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Lifestyles

Jovan Adepo Gets Workout Tips From John Krasinski

Posted November 23, 2018 5:26 p.m. EST

Jovan Adepo does lunges while working out in Central Park, New York, Oct, 7, 2018. Adepo, who stars in “Overlord” and “Tom Clancy’s Jack Ryan,” played football in college. But he takes workout advice from peers. (Hilary Swift/The New York Times)

Jovan Adepo, 30, is on the verge of a breakout. Already known for his supporting roles in the film “Fences” and the TV show “The Leftovers,” Adepo can be seen this fall as the lead actor in the horror-mystery film “Overlord” and the Facebook Watch series “Sorry for Your Loss.” He also has a supporting role in Season 2 of “Tom Clancy’s Jack Ryan.” Here’s his training routine and how he deals with the pressures of being a rising star.

Football Training

When I’m in the middle of filming, I try to get up an hour before my call time. I work out to catch my rhythm and to get my blood pumping. I usually don’t do more than a half-hour.

I played football in college, and I’m already really familiar with a lot of the training exercises. But if I want to pinpoint a specific muscle area, I’ll ask a trainer or take a few trainer lessons.

I take a lot of advice from my peers. I spoke to John Krasinski a lot. He has a gym you can take with you anywhere with a yellow rope. The workout is all about body weight, and it’s a good way to maintain on set. Or Michael Kelly. He’s doing pushups between takes.

No Afternoon Carbs

On set, you’re waiting around a lot. You can be first up on the shoot list and you can still be waiting an hour and a half before you’re on. It can lead to snacking. The craft foods area is a black hole.

At the moment, my diet is superheavy on protein and vegetables. If I try to stick to a particular diet, I probably won’t follow it. I just try to avoid carbs after noon. Before that I can have toast and all the things in the wonderful world of carbs.

The body is a tool of the job. If I have a role to prepare for, I’m a perfectionist in almost every aspect of life and it’s my choice to put a lot of stress on it. On “The Leftovers,” I just had to be in normal-person shape. But then I played a Navy SEAL, and you have to look the part.

Oiled Up

I tend to be very hands-on with my grooming. I try to come to the set halfway prepared. I like to have my hair already prepared and my beard shaved. The character I’m currently playing, he would be doing his own grooming. That’s how I think about it. Then I get onto set and the hair and makeup team cleans it up.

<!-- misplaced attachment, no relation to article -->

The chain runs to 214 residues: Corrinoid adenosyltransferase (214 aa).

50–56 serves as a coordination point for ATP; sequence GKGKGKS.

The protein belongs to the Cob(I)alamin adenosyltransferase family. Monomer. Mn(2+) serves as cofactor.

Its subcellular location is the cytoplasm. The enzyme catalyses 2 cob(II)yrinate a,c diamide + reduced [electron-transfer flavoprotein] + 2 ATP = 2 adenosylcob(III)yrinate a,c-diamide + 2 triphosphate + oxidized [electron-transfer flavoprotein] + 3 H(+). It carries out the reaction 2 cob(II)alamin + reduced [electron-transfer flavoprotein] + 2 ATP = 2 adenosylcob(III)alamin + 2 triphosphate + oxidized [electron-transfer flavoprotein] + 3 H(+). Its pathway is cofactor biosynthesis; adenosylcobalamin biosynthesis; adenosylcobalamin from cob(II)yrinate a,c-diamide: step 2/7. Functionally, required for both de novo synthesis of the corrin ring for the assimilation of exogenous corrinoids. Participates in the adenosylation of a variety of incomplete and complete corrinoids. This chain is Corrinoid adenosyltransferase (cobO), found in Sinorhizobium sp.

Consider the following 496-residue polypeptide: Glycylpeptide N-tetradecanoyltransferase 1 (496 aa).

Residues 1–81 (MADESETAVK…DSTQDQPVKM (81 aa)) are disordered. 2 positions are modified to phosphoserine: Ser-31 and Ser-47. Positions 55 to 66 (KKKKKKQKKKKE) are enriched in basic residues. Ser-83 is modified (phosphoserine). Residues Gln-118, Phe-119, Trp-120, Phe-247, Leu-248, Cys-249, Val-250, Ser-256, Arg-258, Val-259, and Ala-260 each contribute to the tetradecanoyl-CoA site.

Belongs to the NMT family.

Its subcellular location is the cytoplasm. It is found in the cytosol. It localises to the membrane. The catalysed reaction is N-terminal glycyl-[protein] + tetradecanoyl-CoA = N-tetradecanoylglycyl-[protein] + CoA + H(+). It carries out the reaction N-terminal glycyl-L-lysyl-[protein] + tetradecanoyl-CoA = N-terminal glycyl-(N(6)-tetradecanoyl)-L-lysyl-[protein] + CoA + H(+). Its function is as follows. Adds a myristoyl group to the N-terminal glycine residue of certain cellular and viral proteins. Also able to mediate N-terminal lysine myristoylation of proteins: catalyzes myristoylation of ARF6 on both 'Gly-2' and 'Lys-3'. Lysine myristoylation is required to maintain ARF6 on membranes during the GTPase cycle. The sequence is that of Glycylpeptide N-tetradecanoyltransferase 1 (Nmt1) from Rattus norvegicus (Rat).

I’m an oil guy. I use argan oil or Moroccan oil on my hair and as my facial oil. I put castor oil on my beard. I also use a lot of Shea Moisture products, and I’ve dabbled into Kiehl’s. I got a gift bag at a party full of Kiehl’s, and I started buying it because I liked some of it.

Quiet on the Set

When you’re on set, you’re surrounded by people constantly. If you go to your trailer, somebody will come to look for you. Elizabeth Olsen, she is the best at finding these holes between sets, where she can hide out. It’s nice to know that I’m not the only one. Sometimes you just need a moment of peace.

If I’m waiting around on set, I’m really big on listening to music. I try to listen to a bit of everything — I love hip-hop, rock music and I’ve dabbled into classical.

Unplugging at Home

My career is just beginning. This past year has really shown me the power of rest. You can literally run yourself into the ground. If I’m off, I’m a homebody. I spend the majority of my time in the house. I do like to play intramural soccer.

There’s an app called Meetup, and I’ll play soccer maybe two to three times a week. Otherwise, I’m reading or playing PlayStation. I love video games.

Knowing Your People

Every day that goes by I get more comfortable in my own skin. My mom, she’s a yogi. She’s all about training the body and mind to work as one. It’s taken me some time to embrace meditation. I still need to learn how to embrace the quiet and how to make it stick.

But I think it’s very hard in this industry to stay true to who you are. It’s an industry that contrives and forces you to compete with other people. I try to keep the good people around me. Also my dad, he likes to say: “Stay away from the bad people. If someone doesn’t feel right, trust your instinct.”